Gifntext - An Update
Jeffkillian.com initially started as a Geocities website when I was in 6th grade. Over the years, it has slowly evolved into a place where I can practice and become familiar with web development as it progresses. I started out coding with Microsoft Frontpage, then moved to Dreamweaver. Initially, there was very little coding, and it was all WYSIWYG. However, as I learned more, I could make it more interactive.


I incorporate drawings and blog posts to keep those that are interested updated. Through the evolution of the website, I was forced to learn HTML, PHP, CSS, XML, jQuery, javascript, and the handling of MySQL Databases. I've put online some code samples.
Gifntext - An Update
The majority of my time away from work has been working on gifntext, which is a website that allows you to add images or text over a gif. I was tired of seeing a bunch of cool gifs online without having any way to make them. Some of my favorite gifs (which I now know to be called animal text gifs, involve dubbing text over animals:
cat ballet gif

cat ballet gif

cat ballet gif

I had started to keep a perosnal repository of gifs that would be fun to dub over. However, I realized there was no easy way to add the captions to a gif. Because of my work with dangeraffe, I was pretty familiar with html canvases. Also, there was a point in dangeraffe where I had experimented with a recording feature so that you could record your craziest moments. Because of this, I had a solid base working with canvases. I decided I'd try to make an online gif editor, and see what would happen.

It started out with me just googling different gif libraries, trying to see what already existed. One requirement was that I wanted it (at least initally), to be all client side, so I wanted to try to do it with javascript whenever possible (this ended up happening, although some of the gif saving is saved to a file for memory purposes). I found a bunch of useful resources regarding how to turn gifs to a canvas. After a bunch of trial and error, I had a basic website set up where you could add text to a gif, and gifntext was born.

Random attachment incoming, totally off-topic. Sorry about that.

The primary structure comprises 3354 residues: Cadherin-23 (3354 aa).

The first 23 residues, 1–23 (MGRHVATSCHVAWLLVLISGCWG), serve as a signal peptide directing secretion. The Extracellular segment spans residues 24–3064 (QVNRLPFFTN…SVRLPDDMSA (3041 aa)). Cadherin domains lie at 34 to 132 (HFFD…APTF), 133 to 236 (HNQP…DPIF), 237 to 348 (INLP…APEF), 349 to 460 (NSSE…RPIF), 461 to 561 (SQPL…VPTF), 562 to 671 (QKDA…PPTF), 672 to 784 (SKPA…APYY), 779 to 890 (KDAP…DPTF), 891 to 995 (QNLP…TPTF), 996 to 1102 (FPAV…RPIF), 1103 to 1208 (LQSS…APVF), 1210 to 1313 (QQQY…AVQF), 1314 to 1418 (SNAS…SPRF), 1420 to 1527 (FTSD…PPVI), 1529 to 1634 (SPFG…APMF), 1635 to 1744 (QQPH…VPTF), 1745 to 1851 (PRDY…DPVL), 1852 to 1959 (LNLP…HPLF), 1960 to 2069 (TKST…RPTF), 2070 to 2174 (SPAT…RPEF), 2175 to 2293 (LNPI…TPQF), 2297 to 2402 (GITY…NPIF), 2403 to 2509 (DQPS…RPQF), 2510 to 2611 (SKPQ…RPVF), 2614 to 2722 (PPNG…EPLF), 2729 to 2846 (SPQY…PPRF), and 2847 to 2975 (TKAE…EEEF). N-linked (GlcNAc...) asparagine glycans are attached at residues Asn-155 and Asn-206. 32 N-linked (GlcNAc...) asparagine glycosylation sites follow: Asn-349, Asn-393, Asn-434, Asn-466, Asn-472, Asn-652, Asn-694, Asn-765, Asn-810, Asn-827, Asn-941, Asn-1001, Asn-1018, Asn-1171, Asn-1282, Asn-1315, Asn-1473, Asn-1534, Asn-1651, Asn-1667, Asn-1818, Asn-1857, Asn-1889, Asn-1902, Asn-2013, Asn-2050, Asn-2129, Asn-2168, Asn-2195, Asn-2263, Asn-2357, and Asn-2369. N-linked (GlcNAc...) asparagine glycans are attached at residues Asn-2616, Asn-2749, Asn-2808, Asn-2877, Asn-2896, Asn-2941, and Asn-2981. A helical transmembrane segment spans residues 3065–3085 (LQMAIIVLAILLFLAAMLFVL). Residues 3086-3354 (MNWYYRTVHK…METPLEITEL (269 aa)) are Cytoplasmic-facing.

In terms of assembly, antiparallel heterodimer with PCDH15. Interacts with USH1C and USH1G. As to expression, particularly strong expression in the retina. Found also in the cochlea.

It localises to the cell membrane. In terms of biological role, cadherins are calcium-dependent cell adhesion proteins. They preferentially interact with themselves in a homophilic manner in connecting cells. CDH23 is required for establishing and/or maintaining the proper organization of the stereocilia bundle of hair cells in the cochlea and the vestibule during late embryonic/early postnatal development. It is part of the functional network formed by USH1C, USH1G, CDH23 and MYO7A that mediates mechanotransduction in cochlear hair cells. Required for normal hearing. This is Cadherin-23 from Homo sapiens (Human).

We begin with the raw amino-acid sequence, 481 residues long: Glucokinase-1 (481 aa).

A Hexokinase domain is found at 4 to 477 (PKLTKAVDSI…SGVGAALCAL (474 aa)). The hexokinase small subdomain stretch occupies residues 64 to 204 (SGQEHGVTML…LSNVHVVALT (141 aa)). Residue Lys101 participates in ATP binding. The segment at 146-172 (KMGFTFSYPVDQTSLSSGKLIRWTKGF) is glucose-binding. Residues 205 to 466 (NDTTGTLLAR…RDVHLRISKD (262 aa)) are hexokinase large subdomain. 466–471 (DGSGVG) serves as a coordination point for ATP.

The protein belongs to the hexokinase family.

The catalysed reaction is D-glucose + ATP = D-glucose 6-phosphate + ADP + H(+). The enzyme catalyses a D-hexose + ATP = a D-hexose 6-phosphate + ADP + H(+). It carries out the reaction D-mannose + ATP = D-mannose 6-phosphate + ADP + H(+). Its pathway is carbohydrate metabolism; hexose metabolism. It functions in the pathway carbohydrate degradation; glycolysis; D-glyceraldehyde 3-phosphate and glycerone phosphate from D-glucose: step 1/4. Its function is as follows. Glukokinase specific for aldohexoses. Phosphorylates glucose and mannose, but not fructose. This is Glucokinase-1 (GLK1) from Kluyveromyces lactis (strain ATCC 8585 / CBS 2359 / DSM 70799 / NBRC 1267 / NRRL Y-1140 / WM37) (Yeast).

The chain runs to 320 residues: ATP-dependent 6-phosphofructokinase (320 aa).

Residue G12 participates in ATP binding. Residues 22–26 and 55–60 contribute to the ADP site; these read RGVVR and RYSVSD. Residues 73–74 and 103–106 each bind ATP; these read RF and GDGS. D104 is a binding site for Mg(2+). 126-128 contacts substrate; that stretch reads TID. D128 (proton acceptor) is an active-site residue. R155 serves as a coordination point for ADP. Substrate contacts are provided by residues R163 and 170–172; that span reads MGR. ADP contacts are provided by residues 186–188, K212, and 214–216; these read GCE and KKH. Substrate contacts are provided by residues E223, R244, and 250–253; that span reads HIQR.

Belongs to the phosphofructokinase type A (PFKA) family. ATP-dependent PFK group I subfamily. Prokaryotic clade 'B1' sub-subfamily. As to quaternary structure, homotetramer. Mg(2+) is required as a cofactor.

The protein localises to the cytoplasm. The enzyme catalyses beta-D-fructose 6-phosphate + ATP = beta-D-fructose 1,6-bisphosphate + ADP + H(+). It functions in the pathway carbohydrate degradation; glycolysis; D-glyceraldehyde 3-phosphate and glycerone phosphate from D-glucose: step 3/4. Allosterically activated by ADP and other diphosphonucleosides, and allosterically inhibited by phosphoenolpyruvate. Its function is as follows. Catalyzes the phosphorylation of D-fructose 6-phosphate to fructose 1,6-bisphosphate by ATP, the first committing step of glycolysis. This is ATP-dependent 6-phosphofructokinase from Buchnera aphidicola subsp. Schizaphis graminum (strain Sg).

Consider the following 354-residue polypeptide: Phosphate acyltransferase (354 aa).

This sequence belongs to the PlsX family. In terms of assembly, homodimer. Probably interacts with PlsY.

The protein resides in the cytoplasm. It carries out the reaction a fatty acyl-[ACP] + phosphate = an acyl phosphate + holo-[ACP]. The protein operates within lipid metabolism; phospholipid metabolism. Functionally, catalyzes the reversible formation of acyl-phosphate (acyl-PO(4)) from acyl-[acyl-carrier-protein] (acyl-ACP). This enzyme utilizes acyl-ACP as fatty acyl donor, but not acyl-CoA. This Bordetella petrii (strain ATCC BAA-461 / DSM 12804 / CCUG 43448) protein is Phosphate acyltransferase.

I posted about it on reddit, hoping to get some feedback, and got many positive responses, as well as ways that I could improve the website. I took all of the feedback, and developed the site for about three months. This was such a long process because I could only work on it in the off hours. On top of that I had to balance it with playing with my dog:
With the addition of the new requests, I realized the website was gaining popularity when I kept getting emails saying that generation of longer gifs wasn't working. I used excel and some javascript output to create the chart you see to the right. To understand this chart, you just need to know two things. First, gifs are just long strings of characters. Second for the gif generation, I go frame by frame, convert the image to the proper string of text, and then add that text to a long string, which we eventually spit back out as the gif file. What I found was that the later frames took much longer than the earlier frames. Because each frame is relatively the same size (width/height), it is not due to generlly having more data on these frames. Rather, it is because the string that represents the gif is being held in memory, and it is getting bigger and bigger. When I say big, I mean 7,000,000 characters big. When I initially developed it, I was only testing on smaller gifs, and just wanted a proof of concept. Once it was done, I figured I'd fine tune the performance aspects. The result of this is that, each time we added a new frame, we were going over every character in this long string. Because this is all happening client side, the client eventually runs out of memory. Once i realized this, I did some reorganization of code, and was able to completely eliminate the overhead of keeping that string in memory, as the frames are now saved off to a file on the server each time a frame is added.

This was the biggest problem that the website was facing. Once this was solved, most scalability concerns were handled, and I was able to sit back and see if the site was useful. From what I can tell, gifntext really is the easiest way to add text or images over a gif that I could find online. I'm now trying to learn more about search engine optimization, so that the website appears more frequently for appropriate searches. Using a simple SQL query, I grouped the number of uploads by day, and graphed that over time.

You can see that the number of uploads really started to take off around September 3rd. This is all with minimal advertisement. If I added a watermark to each gif, I could greatly increase the visibility of the site, as every gif would essentially be a link back to my site. However, I've chosen thus far to not implement a watermark, as I think it somewhat ruins the gifs to have dozens of watermarks all over from different websites. Hopefully the users are nice enough that they'll link back to the site, and word of mouth will be enough.
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